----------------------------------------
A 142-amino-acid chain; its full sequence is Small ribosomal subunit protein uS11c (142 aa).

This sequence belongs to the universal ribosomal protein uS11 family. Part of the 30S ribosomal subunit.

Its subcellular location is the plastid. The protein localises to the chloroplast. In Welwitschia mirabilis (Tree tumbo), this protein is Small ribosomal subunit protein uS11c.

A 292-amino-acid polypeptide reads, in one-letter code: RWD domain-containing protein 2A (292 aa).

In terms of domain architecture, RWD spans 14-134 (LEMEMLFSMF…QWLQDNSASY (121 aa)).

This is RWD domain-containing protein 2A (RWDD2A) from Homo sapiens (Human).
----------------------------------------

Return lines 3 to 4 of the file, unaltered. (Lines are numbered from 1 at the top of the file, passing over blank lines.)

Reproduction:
Its subcellular location is the plastid. The protein localises to the chloroplast. In Welwitschia mirabilis (Tree tumbo), this protein is Small ribosomal subunit protein uS11c.

A 292-amino-acid polypeptide reads, in one-letter code: RWD domain-containing protein 2A (292 aa).